Musical Borrowing
An Annotated Bibliography

Individual record

[+] Burkholder, J. Peter. “Charles Ives the Avant-Gardist, Charles Ives the Traditionalist.” In Bericht über das Internationale Symposion “Charles Ives und die amerikanische Musiktradition bis zur Gegenwart,” Köln 1988, edited by Klaus Wolfgang Niemöller, Manuel Gervink, and Paul Terse, 37-51. Kölner Beiträge zur Musikforschung, Vol. 164. Regensburg: Gustav Bosse, 1990.

Charles Ives is as much a part of the European tradition of art music as are his progressive contemporaries in Europe. Ives’s character as a composer was greatly influenced by German Romanticism, which he absorbed through his composition teacher, Horatio Parker. Ives’s connection to the European Romantic tradition can be traced through his use of allusion and quotation throughout his career. Early compositions, up to and including his First Symphony, demonstrate how Ives learned to compose by imitating European models. In his Second Symphony, Ives begins to establish a distinctive voice by emphasizing allusion and quotation of American material. At the same time, the Second Symphony also adopts the elaborate forms of European art music and borrows material from Brahms, Bach, and Wagner. In his Third Symphony, Ives invests American tunes with the seriousness of European art music. The Fourth of July, which culminates with a quotation of Columbia, the Gem of the Ocean, exemplifies Ives’s increasing turn to American subjects and careful use of quotation and texture. While Ives’s importance as an avant-garde composer is certain, he is also a worthy peer of his European contemporaries of international stature.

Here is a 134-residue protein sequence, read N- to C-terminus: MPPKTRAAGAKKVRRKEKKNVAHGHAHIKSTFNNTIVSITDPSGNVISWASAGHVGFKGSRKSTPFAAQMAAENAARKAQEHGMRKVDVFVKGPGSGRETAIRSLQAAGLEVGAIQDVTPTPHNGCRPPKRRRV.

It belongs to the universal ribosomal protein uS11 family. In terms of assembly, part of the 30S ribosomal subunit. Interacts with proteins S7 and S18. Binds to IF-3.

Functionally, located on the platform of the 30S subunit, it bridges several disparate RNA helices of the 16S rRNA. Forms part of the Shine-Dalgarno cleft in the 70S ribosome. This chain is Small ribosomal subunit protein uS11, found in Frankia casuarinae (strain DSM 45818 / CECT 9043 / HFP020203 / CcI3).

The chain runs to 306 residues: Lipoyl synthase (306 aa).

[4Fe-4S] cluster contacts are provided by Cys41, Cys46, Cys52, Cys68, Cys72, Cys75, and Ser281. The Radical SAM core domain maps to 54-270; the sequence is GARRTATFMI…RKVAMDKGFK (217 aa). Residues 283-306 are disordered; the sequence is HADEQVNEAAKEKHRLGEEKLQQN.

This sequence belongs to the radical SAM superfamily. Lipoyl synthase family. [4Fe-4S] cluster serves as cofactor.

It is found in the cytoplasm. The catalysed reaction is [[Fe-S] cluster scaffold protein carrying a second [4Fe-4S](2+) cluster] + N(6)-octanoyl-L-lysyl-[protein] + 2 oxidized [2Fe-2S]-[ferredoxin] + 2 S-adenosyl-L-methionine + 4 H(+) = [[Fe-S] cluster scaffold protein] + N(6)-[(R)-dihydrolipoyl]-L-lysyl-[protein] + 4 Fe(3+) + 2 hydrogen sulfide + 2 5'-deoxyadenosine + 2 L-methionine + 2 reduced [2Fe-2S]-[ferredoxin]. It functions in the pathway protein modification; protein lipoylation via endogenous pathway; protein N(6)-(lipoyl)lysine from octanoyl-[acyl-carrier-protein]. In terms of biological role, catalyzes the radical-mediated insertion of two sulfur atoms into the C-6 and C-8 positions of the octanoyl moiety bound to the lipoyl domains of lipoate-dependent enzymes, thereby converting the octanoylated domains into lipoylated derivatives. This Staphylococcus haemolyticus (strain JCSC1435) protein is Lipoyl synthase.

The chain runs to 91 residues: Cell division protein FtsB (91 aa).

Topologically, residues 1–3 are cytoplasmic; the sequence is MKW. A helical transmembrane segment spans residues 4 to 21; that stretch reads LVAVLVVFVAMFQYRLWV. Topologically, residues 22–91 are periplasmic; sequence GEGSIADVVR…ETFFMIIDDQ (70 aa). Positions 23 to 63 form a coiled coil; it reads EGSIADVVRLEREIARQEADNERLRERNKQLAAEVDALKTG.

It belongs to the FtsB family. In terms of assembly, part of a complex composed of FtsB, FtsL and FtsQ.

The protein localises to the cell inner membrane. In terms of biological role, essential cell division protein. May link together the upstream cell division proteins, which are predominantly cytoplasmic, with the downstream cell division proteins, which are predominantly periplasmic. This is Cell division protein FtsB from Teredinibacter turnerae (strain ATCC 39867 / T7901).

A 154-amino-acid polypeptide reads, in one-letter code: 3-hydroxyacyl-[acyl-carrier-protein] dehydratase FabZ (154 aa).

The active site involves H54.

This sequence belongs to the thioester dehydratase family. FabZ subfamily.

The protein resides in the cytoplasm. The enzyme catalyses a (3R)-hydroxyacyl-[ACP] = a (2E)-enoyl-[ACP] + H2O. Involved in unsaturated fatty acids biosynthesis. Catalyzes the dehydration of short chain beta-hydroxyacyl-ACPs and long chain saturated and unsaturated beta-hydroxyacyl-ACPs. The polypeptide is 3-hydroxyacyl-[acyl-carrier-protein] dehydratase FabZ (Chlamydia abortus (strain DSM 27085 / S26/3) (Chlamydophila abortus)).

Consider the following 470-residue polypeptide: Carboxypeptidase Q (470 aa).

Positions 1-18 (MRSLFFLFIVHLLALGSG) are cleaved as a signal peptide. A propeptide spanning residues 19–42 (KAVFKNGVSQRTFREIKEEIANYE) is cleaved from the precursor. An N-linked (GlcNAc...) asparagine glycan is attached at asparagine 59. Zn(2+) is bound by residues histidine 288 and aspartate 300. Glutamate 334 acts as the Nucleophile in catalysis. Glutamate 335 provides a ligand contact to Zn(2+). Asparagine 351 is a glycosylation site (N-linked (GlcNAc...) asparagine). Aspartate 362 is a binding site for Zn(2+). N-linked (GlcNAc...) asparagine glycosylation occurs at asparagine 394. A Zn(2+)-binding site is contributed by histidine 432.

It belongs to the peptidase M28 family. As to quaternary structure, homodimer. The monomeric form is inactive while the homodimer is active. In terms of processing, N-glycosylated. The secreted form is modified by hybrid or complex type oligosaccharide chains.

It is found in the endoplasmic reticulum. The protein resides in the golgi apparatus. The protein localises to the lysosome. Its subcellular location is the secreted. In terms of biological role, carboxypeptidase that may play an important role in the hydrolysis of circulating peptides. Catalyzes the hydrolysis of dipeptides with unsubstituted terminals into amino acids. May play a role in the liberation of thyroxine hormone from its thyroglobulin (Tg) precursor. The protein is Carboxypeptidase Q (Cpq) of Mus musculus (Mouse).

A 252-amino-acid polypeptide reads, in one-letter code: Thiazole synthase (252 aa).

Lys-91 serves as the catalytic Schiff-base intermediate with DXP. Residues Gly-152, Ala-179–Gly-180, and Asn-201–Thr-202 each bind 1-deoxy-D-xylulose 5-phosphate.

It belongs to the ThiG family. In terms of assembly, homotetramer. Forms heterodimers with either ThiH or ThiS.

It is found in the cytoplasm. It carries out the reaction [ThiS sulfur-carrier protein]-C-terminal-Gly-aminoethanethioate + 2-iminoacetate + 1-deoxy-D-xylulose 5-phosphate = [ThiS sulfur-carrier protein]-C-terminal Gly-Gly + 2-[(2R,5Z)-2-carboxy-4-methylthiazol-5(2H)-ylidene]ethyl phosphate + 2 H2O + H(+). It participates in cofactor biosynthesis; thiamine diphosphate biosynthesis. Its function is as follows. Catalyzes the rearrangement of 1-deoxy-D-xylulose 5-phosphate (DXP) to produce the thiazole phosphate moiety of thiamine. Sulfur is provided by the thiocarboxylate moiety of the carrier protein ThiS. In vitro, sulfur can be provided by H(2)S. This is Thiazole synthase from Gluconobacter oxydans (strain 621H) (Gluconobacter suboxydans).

Works: Ives: Holiday Quickstep (43), Slow March (43), Variations on America (43), Symphony No. 1 in D Minor (44-45), Symphony No. 2 (46), The Fourth of July (48-49)

Sources: Handel: Saul, HWV 53 (43); Johann Christian Heinrich Rinck: Theme and Variations in C Major on God Save the King (43); Dvořák: Symphony No. 9 in E Minor, From the New World (44-45); Wagner: Tristan und Isolde (46); David T. Shaw (or Thomas A’Becket): Columbia, the Gem of the Ocean (48)

Index Classifications: 1800s, 1900s

Contributed by: Matthew Van Vleet

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